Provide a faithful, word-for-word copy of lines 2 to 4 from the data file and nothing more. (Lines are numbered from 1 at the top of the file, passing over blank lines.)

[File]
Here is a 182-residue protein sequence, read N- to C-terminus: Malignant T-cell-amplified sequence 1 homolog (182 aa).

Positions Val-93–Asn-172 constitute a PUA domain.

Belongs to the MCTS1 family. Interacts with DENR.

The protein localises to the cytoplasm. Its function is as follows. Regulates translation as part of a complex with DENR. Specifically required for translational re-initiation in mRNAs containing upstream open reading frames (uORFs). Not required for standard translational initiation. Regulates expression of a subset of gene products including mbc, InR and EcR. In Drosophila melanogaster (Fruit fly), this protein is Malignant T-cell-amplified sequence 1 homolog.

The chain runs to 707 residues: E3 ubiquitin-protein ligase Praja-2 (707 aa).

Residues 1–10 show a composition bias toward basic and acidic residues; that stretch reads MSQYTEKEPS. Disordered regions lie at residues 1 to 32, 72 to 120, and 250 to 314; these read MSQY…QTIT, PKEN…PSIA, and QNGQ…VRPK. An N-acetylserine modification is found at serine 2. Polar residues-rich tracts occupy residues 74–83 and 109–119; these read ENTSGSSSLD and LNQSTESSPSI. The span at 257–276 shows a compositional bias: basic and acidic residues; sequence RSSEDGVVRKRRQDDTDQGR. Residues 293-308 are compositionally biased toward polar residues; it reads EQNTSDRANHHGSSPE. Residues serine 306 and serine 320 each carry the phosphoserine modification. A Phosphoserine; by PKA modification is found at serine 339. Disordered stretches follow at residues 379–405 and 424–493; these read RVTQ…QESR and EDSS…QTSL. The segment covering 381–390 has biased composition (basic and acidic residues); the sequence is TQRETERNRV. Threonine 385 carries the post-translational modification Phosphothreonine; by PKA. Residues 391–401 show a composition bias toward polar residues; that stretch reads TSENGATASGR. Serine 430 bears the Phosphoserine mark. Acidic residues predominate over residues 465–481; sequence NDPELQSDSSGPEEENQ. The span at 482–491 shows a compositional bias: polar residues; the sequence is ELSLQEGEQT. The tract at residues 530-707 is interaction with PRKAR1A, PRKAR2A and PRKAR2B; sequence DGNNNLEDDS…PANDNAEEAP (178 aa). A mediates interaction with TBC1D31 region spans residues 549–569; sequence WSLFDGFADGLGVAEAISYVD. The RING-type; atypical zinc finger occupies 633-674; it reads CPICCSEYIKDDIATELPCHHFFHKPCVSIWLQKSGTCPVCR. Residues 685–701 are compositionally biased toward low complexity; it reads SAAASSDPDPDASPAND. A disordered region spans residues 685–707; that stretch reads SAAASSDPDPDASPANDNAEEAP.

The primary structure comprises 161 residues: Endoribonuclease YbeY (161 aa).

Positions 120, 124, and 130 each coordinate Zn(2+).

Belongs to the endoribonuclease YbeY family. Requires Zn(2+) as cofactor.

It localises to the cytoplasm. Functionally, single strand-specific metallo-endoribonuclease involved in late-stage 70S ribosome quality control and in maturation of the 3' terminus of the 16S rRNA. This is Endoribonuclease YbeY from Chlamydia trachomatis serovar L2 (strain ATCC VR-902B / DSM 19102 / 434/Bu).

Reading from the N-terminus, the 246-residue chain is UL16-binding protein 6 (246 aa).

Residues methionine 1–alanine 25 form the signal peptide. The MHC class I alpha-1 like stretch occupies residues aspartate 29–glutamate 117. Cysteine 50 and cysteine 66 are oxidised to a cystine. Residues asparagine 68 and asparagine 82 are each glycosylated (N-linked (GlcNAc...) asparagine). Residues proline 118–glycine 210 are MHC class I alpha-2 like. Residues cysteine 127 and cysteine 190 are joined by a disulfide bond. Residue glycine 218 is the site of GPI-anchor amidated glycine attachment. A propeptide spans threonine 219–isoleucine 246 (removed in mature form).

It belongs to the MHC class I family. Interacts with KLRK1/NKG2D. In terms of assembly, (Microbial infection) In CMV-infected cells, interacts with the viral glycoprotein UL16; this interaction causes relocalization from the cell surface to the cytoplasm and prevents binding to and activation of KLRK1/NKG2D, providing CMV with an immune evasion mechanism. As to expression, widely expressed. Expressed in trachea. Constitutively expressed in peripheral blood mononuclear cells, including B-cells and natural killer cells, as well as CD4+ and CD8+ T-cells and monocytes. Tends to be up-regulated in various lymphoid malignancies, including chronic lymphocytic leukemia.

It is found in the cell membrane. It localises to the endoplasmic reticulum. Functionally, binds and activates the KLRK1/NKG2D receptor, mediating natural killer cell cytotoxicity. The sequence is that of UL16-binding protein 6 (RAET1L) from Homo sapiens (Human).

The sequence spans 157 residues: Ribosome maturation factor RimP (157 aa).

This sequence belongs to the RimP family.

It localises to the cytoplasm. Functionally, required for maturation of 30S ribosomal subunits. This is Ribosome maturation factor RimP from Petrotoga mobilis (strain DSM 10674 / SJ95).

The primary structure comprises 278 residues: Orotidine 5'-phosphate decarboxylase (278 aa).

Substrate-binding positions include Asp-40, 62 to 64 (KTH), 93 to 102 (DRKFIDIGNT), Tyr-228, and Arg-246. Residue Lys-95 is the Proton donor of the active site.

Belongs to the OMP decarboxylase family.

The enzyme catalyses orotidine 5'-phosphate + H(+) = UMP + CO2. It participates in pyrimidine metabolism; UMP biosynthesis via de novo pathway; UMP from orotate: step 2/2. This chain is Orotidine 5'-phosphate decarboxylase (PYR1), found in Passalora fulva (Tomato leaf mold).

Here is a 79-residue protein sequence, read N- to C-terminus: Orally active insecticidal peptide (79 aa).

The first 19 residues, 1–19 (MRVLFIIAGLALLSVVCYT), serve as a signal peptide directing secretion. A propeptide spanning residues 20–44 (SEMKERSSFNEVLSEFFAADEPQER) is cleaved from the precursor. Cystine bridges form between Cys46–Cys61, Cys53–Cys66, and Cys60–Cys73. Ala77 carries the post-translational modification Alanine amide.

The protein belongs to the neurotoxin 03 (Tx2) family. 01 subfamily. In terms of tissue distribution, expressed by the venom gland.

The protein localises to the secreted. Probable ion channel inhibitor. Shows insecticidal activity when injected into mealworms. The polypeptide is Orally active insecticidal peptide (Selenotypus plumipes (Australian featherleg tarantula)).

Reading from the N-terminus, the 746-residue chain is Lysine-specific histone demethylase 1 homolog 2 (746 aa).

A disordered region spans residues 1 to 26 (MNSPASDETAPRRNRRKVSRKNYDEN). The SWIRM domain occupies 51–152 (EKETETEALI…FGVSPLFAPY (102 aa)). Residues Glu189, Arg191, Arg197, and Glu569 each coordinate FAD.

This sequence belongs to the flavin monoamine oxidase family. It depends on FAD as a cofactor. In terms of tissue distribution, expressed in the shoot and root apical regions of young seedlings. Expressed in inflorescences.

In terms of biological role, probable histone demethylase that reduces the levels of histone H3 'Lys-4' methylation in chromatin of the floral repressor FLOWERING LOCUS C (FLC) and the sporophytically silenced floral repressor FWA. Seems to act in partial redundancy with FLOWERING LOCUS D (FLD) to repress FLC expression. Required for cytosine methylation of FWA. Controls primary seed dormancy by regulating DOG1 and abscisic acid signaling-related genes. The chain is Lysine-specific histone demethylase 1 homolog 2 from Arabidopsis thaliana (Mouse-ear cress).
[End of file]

Positions Val-93–Asn-172 constitute a PUA domain.

Belongs to the MCTS1 family. Interacts with DENR.

The protein localises to the cytoplasm. Its function is as follows. Regulates translation as part of a complex with DENR. Specifically required for translational re-initiation in mRNAs containing upstream open reading frames (uORFs). Not required for standard translational initiation. Regulates expression of a subset of gene products including mbc, InR and EcR. In Drosophila melanogaster (Fruit fly), this protein is Malignant T-cell-amplified sequence 1 homolog.